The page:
On stage 16 he had rolled in alongside Vingegaard, but on Hautacam it was a different story as Van Aert, the man who has conquered cyclo-cross, sprinting, the Ventoux, and the Classics, added his strokes to the Jumbo-Visma "masterpiece".
Riding at his limit, he pushed beyond Pogačar's, a stint of 900 metres in service of Vingegaard which brought an end to any realistic challenge to the yellow jersey.
All that was left was for Vingegaard to launch, which he did for the second time in the race after another 700 metres of Van Aert pulling and with Pogačar already 15 seconds down the road.
With the final 3.7km of racing came Vingegaard's stamp of authority on the race, with each stretch of road seeing the live timing confirm his mastery of the climb, and of the overall rankings.
Crossing the line with a further 1:04 in hand over Pogačar, the 25-year-old now secure in the lead with 3:26 in hand, a surely insurmountable obstacle in the final time trial. It took something special to beat Tadej Pogačar, and on the Granon and Hautacam, Vingegaard brought it.
Behind the lead pairing – far behind – there was some reshuffling among the riders in the top 10, few of whom had ever been considered major rivals for Pogačar and Jumbo-Visma when the Tour kicked off all that time ago in Copenhagen.
As Vingegaard and Pogačar have stuck to their placings since the Alps, so too has 2018 champion Geraint Thomas. The Welshman, who had raised to the top of the Ineos Grenadiers co-leader ranking with the illnesses of Dani Martínez and Adam Yates, has steadily been the 'best of the rest' behind the top two since L'Alpe d'Huez.
That didn't change on Hautacam, either, as Thomas looked at times like the only man capable of hanging with them aside from Jumbo-Visma's cadre of super-domestiques. Earlier in the Tour he admitted he couldn't follow the explosive attacks, and that showed on the Spandelles, but he steadily fought back several times and even put in a dig of his own at one point.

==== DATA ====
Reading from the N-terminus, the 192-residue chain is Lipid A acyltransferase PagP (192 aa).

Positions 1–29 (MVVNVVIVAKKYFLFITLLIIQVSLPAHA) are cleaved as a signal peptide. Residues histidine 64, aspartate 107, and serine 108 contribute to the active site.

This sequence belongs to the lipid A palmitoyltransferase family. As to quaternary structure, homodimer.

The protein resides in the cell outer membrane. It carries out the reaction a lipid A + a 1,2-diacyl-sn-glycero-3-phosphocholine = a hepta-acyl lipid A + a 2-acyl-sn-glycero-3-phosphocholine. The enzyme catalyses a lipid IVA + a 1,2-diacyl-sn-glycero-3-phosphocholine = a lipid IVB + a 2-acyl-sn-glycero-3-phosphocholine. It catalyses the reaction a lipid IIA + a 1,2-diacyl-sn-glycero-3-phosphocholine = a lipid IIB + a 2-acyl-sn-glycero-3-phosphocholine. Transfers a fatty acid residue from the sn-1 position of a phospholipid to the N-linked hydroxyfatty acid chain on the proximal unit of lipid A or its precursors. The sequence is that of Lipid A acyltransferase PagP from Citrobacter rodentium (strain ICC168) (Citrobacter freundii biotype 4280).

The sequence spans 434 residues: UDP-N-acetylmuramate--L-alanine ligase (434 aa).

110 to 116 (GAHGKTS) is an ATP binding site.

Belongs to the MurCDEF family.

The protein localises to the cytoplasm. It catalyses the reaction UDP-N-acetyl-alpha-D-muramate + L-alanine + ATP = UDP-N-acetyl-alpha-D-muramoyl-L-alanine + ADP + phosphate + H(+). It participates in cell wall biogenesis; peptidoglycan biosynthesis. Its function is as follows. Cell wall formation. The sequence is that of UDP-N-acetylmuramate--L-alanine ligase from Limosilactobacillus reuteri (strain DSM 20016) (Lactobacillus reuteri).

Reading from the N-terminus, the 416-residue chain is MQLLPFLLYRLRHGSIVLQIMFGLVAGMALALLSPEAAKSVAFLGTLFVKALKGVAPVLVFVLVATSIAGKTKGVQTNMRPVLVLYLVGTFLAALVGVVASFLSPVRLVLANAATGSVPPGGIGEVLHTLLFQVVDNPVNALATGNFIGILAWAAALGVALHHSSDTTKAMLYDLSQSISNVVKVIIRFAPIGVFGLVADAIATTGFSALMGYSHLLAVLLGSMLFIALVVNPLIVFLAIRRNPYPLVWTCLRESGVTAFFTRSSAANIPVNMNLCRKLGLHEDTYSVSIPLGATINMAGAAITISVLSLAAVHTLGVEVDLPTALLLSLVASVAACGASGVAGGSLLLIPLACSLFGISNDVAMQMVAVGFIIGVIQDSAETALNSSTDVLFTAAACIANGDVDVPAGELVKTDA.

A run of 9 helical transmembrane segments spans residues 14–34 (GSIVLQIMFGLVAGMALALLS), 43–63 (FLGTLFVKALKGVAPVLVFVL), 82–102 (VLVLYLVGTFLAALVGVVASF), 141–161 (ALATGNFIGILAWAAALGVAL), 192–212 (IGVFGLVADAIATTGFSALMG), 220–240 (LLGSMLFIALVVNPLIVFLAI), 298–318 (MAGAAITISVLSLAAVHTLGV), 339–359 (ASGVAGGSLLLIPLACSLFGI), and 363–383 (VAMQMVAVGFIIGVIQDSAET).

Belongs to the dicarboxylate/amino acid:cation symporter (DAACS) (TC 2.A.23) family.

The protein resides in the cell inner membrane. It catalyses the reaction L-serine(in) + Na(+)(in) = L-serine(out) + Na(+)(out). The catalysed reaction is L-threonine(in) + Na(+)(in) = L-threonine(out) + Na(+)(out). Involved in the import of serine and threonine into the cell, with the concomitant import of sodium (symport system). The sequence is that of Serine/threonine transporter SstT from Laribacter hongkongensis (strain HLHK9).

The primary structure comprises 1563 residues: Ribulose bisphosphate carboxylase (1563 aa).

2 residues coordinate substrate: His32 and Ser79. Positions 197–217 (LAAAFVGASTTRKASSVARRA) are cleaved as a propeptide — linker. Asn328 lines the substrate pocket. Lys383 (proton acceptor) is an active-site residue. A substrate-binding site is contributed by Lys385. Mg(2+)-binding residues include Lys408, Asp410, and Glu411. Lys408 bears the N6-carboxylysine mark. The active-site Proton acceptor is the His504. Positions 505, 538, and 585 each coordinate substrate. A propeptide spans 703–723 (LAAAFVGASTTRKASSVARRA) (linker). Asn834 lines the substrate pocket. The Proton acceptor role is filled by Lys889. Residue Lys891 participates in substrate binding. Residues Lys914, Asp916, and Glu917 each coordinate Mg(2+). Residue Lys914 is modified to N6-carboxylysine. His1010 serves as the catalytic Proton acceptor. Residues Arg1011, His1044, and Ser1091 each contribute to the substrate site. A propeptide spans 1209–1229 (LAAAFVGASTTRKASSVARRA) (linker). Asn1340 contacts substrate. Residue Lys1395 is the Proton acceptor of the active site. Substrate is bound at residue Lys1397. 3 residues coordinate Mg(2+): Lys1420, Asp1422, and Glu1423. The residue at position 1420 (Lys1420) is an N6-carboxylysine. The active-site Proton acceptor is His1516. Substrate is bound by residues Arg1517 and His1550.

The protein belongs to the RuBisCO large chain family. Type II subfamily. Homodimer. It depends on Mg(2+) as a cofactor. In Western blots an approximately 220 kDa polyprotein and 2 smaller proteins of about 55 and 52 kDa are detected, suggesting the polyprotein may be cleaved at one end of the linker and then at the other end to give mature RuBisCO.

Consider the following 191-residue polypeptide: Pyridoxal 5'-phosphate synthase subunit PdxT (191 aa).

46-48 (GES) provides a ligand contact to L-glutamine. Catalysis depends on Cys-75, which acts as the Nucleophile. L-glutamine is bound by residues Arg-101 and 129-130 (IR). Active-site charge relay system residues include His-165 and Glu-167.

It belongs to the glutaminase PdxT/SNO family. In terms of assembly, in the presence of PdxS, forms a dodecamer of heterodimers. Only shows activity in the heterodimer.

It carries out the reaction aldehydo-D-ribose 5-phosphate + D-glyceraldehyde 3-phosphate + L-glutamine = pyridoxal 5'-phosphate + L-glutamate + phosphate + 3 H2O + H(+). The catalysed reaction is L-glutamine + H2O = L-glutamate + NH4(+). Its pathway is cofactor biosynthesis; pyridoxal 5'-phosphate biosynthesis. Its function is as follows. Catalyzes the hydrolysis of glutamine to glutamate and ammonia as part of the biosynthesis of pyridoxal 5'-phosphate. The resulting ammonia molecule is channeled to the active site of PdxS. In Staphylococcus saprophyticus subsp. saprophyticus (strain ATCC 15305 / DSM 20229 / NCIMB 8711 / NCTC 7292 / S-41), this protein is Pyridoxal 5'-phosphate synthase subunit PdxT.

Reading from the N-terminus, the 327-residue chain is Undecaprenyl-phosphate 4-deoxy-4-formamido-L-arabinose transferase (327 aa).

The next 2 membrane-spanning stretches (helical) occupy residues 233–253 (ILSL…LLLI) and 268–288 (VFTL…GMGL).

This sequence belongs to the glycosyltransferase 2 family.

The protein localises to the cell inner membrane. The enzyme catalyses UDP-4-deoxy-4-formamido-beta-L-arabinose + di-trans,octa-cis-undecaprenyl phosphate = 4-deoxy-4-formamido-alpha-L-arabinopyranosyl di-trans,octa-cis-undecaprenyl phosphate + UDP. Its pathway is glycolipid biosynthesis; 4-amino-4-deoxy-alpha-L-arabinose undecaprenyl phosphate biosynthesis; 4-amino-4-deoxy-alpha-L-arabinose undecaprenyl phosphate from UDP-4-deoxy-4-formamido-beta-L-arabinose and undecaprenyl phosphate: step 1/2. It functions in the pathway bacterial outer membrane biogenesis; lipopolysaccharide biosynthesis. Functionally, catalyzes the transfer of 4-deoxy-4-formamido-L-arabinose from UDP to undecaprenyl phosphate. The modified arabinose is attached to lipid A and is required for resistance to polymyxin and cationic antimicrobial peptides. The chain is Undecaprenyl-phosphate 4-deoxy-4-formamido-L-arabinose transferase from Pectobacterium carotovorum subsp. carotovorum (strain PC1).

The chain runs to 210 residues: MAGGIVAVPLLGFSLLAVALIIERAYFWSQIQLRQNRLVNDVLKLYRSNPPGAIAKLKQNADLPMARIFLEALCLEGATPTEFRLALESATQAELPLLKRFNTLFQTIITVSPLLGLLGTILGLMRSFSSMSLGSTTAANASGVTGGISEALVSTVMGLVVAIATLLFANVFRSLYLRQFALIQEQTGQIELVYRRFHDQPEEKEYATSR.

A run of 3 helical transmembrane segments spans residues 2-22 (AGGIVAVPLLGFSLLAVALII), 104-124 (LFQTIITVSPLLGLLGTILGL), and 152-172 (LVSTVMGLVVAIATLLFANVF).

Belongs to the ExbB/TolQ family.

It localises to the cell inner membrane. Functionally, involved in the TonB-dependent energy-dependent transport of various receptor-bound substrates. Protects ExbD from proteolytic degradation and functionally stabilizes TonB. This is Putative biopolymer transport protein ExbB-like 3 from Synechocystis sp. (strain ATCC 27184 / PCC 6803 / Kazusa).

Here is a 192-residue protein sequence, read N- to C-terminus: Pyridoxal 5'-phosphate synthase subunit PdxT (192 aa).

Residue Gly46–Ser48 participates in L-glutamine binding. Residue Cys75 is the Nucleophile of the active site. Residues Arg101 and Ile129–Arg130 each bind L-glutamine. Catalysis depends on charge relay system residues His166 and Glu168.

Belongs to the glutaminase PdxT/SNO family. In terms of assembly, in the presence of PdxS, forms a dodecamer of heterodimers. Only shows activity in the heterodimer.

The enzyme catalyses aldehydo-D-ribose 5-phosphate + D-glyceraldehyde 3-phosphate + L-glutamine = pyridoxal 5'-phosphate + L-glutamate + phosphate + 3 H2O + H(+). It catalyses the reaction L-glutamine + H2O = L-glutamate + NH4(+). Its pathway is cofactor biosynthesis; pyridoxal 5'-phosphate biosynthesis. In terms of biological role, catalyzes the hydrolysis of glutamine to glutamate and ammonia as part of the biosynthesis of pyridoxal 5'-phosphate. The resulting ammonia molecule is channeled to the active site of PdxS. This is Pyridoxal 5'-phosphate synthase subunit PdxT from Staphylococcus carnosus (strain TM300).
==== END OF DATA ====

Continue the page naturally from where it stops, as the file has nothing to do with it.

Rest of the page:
He was forced to let go of the battle for yellow at 8km from the top of Hautacam and would eventually finish his race 2:54 down after being forced into a bike change 4km out. He crossed the line just ahead of Groupama-FDJ leader David Gaudu.
The Frenchman, for all his best efforts, isn't one capable of closing a 3:05 gap in a time trial, though, never mind on a time triallist as accomplished as Thomas. Like Thomas, he has steadily lost time on those above him as the Tour has progressed despite looking a possible podium contender just before the Alps.
Gaudu can thank Laurent Madouas for a long stint on the front up the final climb, driving home his advantage over the fading Nairo Quintana (Arkéa-Samsic), who he has now leapfrogged to grab fourth overall.
The Colombian, meanwhile, faces a time trial battle against the resurgent Louis Meintjes (Intermarché-Wanty-Gobert Matériaux), who has parlayed three days in the breakaway – at L'Alpe d'Huez, Mende, and here – into a sixth place few would have predicted before the Tour.
Further back, behind Aleksandr Vlasov (Bora-Hansgrohe), who has steadily risen into the top 10, it was a day to forget for Team DSM leader Romain Bardet, who finished in 17th place, 6:40 down on Vingegaard. At one point he looked a podium contender, as he did at the Giro d'Italia in May, but a good day in Peyragudes has been sandwiched by two off-days, and a fringe top 10 placing is set to be the latest entry in his Tour palmarès.
There are some minor placings to work out then, but the Tour's final day in the mountains decided an awful lot. Barring some spectacular misfortune – whether that comes in the form of crashes, illness, or COVID-19 positives – the races for all four jerseys and the podium now look decided.
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Daniel Ostanek is production editor at Cyclingnews, having joined in 2017 as a freelance contributor and later being hired as staff writer. Prior to joining the team, he had written for most major publications in the cycling world, including CyclingWeekly, Rouleur, and CyclingTips.
Daniel has reported from the world's top races, including the Tour de France and the spring Classics, and has interviewed many of the sport's biggest stars, including Wout van Aert, Remco Evenepoel, Mark Cavendish, Demi Vollering, and Anna van der Breggen.
As well as original reporting, news and feature writing, and production work, Daniel also runs The Leadout newsletter and oversees How to Watch guides throughout the season. His favourite races are Strade Bianche and the Volta a Portugal, and he rides a Colnago C40.